Radon is a naturally occurring radioactive gas that has no color, odor, or taste. It is produced by the decay of uranium, which is commonly found in water, rock, and soil. The removal of radon that has infiltrated and become trapped in residential or other structures is known as radon mitigation. As radon inhalation and ingestion pose serious health risks, radon mitigation can help protect the health of the occupants of a building at risk for radon contamination.
Ingress of radon into a building primarily happens by two modes. As radon gas filters up through the soil, it may enter a building through cracks in the foundation, gaps in construction joints, spaces in walls, and other voids and become trapped inside the building. Occupants are then at risk of inhalation of this hazardous substance.
Another way radon may enter a building is through the water supply. Radon gas can be naturally dissolved in water, especially groundwater, which may then be transported into a building through use of a well for the building’s water supply. Ingestion of dissolved radon in contaminated water is one risk, but use of contaminated water may drive radon gas out of solution into the air, posing an inhalation risk as well.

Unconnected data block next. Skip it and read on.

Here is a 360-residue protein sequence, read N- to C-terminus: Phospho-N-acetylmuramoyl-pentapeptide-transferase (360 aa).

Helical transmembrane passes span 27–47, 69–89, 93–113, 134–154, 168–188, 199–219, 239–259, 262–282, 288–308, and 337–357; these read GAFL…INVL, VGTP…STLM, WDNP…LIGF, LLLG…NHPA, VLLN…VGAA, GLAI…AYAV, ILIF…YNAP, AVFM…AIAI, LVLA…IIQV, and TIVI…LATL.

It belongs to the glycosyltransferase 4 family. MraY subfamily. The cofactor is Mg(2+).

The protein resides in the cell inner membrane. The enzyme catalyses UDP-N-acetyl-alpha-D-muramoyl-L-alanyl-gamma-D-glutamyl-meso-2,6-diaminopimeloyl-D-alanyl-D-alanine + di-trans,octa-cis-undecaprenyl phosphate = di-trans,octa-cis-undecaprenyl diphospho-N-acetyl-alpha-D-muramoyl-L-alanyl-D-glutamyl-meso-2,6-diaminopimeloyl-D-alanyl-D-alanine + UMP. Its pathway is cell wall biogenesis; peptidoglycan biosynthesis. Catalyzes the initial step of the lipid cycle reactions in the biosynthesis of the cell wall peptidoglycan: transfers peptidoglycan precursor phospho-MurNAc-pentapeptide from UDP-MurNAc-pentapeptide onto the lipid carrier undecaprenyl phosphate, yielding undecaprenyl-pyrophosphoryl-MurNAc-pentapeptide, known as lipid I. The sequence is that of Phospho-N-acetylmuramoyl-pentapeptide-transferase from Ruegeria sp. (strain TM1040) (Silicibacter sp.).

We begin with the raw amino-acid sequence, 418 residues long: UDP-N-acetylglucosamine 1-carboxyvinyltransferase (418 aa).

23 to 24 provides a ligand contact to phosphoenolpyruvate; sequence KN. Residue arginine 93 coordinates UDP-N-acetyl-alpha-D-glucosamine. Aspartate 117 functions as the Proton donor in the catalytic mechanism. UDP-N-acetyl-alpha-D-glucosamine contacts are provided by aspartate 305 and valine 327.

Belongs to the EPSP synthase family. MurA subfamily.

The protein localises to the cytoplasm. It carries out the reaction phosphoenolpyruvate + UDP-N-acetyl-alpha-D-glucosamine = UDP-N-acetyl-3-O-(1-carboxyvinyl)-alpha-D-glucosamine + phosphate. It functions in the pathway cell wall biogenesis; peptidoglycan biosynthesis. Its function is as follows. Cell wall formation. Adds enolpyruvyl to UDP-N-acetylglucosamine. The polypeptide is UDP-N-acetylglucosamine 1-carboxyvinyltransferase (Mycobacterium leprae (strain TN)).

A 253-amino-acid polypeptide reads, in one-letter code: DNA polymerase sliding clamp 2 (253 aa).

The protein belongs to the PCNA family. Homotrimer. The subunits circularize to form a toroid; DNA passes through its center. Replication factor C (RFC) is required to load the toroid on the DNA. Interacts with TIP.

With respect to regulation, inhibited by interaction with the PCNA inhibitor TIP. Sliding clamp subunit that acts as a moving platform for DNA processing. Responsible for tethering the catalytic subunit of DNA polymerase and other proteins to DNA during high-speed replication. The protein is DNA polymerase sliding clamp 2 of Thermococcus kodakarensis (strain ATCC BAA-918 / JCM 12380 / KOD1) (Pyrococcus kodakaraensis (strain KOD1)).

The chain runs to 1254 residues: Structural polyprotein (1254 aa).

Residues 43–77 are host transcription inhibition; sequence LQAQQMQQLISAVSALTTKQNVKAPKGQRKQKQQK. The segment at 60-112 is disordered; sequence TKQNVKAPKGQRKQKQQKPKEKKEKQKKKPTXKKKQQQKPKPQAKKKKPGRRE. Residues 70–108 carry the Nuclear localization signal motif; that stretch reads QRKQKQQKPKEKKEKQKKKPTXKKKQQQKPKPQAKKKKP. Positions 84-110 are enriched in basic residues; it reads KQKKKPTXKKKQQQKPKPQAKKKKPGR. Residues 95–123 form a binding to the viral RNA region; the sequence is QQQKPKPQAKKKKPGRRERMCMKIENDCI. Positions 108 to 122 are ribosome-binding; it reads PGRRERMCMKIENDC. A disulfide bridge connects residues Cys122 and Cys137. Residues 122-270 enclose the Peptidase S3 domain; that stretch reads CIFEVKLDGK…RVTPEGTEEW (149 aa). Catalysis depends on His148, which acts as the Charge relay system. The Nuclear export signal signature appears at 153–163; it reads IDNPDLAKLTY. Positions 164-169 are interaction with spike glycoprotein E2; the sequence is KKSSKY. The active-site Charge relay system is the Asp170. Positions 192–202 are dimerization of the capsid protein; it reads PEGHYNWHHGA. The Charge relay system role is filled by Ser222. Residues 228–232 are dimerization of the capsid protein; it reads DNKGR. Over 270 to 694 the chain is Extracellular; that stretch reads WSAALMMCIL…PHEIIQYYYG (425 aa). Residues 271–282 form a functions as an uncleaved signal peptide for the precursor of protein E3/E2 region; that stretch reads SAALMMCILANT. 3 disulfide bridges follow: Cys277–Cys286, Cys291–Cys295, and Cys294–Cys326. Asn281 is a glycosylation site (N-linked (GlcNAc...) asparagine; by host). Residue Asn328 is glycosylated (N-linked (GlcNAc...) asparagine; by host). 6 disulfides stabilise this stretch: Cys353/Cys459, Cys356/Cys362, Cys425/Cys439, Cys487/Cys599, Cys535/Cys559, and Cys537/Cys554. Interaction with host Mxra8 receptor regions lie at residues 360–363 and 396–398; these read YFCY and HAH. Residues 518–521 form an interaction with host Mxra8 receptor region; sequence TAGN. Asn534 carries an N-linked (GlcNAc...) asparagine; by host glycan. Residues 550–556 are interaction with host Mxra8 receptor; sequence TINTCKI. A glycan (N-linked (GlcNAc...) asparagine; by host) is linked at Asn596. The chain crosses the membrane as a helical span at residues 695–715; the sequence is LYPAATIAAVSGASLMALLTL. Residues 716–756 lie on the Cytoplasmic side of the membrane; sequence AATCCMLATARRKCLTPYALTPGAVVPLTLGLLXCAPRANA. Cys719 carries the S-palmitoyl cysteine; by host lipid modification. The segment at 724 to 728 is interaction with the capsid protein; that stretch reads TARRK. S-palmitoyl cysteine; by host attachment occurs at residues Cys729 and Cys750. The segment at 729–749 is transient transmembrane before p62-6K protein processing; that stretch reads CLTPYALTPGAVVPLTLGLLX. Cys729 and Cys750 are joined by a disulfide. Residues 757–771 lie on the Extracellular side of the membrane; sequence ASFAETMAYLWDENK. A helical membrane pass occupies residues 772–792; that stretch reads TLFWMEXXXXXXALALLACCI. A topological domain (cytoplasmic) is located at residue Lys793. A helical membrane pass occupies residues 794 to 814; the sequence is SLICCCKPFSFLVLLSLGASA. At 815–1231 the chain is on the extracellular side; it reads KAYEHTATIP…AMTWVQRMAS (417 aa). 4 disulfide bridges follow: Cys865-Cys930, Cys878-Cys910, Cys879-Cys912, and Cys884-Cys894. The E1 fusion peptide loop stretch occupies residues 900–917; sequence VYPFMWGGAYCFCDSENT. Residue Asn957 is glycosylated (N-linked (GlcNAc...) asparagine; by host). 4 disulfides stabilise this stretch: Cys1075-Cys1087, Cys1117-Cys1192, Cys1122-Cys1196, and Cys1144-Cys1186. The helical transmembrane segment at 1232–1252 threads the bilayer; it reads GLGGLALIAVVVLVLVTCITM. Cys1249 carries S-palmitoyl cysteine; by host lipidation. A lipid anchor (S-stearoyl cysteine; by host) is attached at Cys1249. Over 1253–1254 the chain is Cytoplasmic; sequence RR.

Inhalation is the primary health risk related to radon. As a radioactive substance, radon breaks down over time and releases energy as it does so. Such energy may damage fragile tissue — such as lung cells — when inhaled, thereby increasing the risk of developing lung cancer. A secondary risk is related to ingestion of radon, such as in contaminated water, which is linked to increased risk of stomach cancer.
Radon mitigation may involve removal of radon from both a building’s air and water. Prevention of radon infiltration into the air of a building typically involves a process known as active soil depressurization. This process uses a fan to proactively vent radon gas from the soil and route it outside of the building through a vent pipe. This gets rid of the radon before it is trapped inside a building.
Removal of radon from water is most commonly done by one of two techniques. Aeration treatment may be used to agitate radon gas out of solution with the water and into the air where it can be dealt with by the normal radon mitigation procedures for removing it from air. Alternatively, radon may be removed by filtering contaminated or suspect water through granular activated carbon which bonds with radon. This bonding then sequesters radon from the water supply, making the filtered water available for use.
Where filtration is used for radon mitigation, a filtration device at the point of entry of the water supply to the building is typically recommended over devices at the points of use. This helps to ensure that the entire water supply is subjected to radon mitigation and that such mitigation takes place before the water enters the building, keeping radon gas from transferring to the building’s breathable air.